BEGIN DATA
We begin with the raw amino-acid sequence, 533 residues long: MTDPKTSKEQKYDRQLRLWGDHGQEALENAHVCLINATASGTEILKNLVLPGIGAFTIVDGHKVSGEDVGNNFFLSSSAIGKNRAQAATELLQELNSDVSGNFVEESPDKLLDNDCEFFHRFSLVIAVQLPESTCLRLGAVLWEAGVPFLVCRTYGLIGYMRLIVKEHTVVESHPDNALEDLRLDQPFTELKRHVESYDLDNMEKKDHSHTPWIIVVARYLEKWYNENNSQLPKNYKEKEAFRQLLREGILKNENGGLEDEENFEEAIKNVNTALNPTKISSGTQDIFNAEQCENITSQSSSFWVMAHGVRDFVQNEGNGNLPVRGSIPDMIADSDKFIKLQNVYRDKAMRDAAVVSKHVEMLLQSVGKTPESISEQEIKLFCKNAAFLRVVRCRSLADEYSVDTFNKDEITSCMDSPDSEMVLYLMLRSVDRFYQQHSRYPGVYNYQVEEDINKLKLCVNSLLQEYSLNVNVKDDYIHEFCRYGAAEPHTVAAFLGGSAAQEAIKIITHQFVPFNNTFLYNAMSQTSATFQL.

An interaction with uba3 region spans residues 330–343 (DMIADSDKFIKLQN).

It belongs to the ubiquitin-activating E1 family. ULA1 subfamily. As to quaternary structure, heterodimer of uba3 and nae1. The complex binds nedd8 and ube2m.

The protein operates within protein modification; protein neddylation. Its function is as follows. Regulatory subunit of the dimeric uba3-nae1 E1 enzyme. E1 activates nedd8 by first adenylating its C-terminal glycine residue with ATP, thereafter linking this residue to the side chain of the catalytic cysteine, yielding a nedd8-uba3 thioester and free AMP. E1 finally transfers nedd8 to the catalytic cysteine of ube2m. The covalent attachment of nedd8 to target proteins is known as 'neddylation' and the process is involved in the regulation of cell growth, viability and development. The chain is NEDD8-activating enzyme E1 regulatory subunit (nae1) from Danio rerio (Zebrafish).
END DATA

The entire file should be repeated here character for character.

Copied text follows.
We begin with the raw amino-acid sequence, 533 residues long: MTDPKTSKEQKYDRQLRLWGDHGQEALENAHVCLINATASGTEILKNLVLPGIGAFTIVDGHKVSGEDVGNNFFLSSSAIGKNRAQAATELLQELNSDVSGNFVEESPDKLLDNDCEFFHRFSLVIAVQLPESTCLRLGAVLWEAGVPFLVCRTYGLIGYMRLIVKEHTVVESHPDNALEDLRLDQPFTELKRHVESYDLDNMEKKDHSHTPWIIVVARYLEKWYNENNSQLPKNYKEKEAFRQLLREGILKNENGGLEDEENFEEAIKNVNTALNPTKISSGTQDIFNAEQCENITSQSSSFWVMAHGVRDFVQNEGNGNLPVRGSIPDMIADSDKFIKLQNVYRDKAMRDAAVVSKHVEMLLQSVGKTPESISEQEIKLFCKNAAFLRVVRCRSLADEYSVDTFNKDEITSCMDSPDSEMVLYLMLRSVDRFYQQHSRYPGVYNYQVEEDINKLKLCVNSLLQEYSLNVNVKDDYIHEFCRYGAAEPHTVAAFLGGSAAQEAIKIITHQFVPFNNTFLYNAMSQTSATFQL.

An interaction with uba3 region spans residues 330–343 (DMIADSDKFIKLQN).

It belongs to the ubiquitin-activating E1 family. ULA1 subfamily. As to quaternary structure, heterodimer of uba3 and nae1. The complex binds nedd8 and ube2m.

The protein operates within protein modification; protein neddylation. Its function is as follows. Regulatory subunit of the dimeric uba3-nae1 E1 enzyme. E1 activates nedd8 by first adenylating its C-terminal glycine residue with ATP, thereafter linking this residue to the side chain of the catalytic cysteine, yielding a nedd8-uba3 thioester and free AMP. E1 finally transfers nedd8 to the catalytic cysteine of ube2m. The covalent attachment of nedd8 to target proteins is known as 'neddylation' and the process is involved in the regulation of cell growth, viability and development. The chain is NEDD8-activating enzyme E1 regulatory subunit (nae1) from Danio rerio (Zebrafish).